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Rachel Feinstein: Folly

Rachel Feinstein 13
Past Exhibition

Rachel Feinstein: Folly

May 7 – September 7, 2014
Past Exhibition

Rachel Feinstein: Folly

May 7 – September 7, 2014
Rachel Feinstein 13
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Folly marks Rachel Feinstein’s first outdoor art exhibition in the United States. The artist’s installation of three sculptures directly references follies—a type of decorative 18th-century building often found in gardens and parks of the aristocracy. Ranging from eight- to twenty-six-feet high, the sculptures are made of flat sheets of powder-coated aluminum with printed drawings on the surface. In a multistep process, she creates these public works from small paper sculptures. Feinstein steps over the influence of much 20th-century sculpture in her work, and instead embraces the movement and ornamentation of Baroque and Rococo art. These inspirations mark her three sculptures. Flying Ship is influenced by a 17th-century comedy about a fool who strives to journey to the moon; Cliff House is modeled on Parisian stage backdrops; and Rococo Hut samples the architecture of Marie Antoinette’s small cottage at Versailles. The artist’s white structures appear almost as phantoms amidst the greenery of the Park, inviting visitors to stroll through her imagination. “Having this setting, a hidden natural jewel situated within the tall skyscrapers of yesterday and today, will be the perfect backdrop for my theatre, where the real people who occupy the Park every day will stand in as commedia dell’arte performers,” she explains.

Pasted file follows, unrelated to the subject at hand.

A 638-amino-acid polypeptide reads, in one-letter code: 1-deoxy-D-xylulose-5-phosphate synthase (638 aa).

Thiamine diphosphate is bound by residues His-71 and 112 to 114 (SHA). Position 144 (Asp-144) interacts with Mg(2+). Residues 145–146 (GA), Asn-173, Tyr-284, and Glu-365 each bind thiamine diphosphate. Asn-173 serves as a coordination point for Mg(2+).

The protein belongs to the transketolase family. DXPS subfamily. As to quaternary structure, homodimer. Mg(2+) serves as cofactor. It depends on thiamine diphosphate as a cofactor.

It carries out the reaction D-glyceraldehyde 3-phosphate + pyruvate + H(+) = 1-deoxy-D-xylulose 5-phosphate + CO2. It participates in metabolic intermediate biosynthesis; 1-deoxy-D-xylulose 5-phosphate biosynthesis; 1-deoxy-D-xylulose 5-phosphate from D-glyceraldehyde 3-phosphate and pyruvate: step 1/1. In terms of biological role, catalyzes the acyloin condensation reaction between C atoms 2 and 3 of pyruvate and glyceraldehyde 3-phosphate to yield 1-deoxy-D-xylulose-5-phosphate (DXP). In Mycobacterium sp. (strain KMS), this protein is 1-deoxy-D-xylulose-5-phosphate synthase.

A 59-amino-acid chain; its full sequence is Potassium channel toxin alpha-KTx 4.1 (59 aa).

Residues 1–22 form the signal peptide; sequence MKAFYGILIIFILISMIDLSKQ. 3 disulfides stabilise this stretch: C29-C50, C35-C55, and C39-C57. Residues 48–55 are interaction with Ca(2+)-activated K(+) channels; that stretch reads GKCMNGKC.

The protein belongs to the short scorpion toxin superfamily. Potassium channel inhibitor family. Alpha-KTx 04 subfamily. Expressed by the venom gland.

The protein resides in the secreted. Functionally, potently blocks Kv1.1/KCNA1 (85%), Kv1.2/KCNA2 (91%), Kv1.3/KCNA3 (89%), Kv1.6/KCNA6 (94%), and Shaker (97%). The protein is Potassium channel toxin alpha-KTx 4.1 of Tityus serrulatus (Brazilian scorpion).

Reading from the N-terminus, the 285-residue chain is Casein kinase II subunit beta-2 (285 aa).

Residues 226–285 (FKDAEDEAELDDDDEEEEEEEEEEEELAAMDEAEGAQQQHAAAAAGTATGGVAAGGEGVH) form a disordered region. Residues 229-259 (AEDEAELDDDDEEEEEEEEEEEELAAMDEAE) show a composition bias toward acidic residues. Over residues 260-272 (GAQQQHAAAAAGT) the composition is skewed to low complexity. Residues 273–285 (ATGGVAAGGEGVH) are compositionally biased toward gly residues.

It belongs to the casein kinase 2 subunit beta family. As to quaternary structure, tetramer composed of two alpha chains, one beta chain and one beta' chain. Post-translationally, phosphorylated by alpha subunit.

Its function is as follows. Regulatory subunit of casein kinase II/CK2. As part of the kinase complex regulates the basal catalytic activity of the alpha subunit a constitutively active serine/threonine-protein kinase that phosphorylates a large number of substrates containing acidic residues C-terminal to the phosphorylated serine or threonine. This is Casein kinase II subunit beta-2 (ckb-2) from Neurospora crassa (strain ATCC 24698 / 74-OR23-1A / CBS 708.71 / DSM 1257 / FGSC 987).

Folly marks Rachel Feinstein’s first outdoor art exhibition in the United States. The artist’s installation of three sculptures directly references follies—a type of decorative 18th-century building often found in gardens and parks of the aristocracy. Ranging from eight- to twenty-six-feet high, the sculptures are made of flat sheets of powder-coated aluminum with printed drawings on the surface. In a multistep process, she creates these public works from small paper sculptures. Feinstein steps over the influence of much 20th-century sculpture in her work, and instead embraces the movement and ornamentation of Baroque and Rococo art. These inspirations mark her three sculptures. Flying Ship is influenced by a 17th-century comedy about a fool who strives to journey to the moon; Cliff House is modeled on Parisian stage backdrops; and Rococo Hut samples the architecture of Marie Antoinette’s small cottage at Versailles. The artist’s white structures appear almost as phantoms amidst the greenery of the Park, inviting visitors to stroll through her imagination. “Having this setting, a hidden natural jewel situated within the tall skyscrapers of yesterday and today, will be the perfect backdrop for my theatre, where the real people who occupy the Park every day will stand in as commedia dell’arte performers,” she explains. 

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Abigail Deville: Light of Freedom
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